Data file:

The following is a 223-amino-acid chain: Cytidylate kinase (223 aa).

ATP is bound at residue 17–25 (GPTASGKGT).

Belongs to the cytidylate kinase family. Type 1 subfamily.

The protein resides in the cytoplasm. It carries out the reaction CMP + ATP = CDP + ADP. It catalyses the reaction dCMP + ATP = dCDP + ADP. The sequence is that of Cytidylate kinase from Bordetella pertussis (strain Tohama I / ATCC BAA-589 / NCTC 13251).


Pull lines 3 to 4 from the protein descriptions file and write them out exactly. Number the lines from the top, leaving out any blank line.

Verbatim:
Belongs to the cytidylate kinase family. Type 1 subfamily.

The protein resides in the cytoplasm. It carries out the reaction CMP + ATP = CDP + ADP. It catalyses the reaction dCMP + ATP = dCDP + ADP. The sequence is that of Cytidylate kinase from Bordetella pertussis (strain Tohama I / ATCC BAA-589 / NCTC 13251).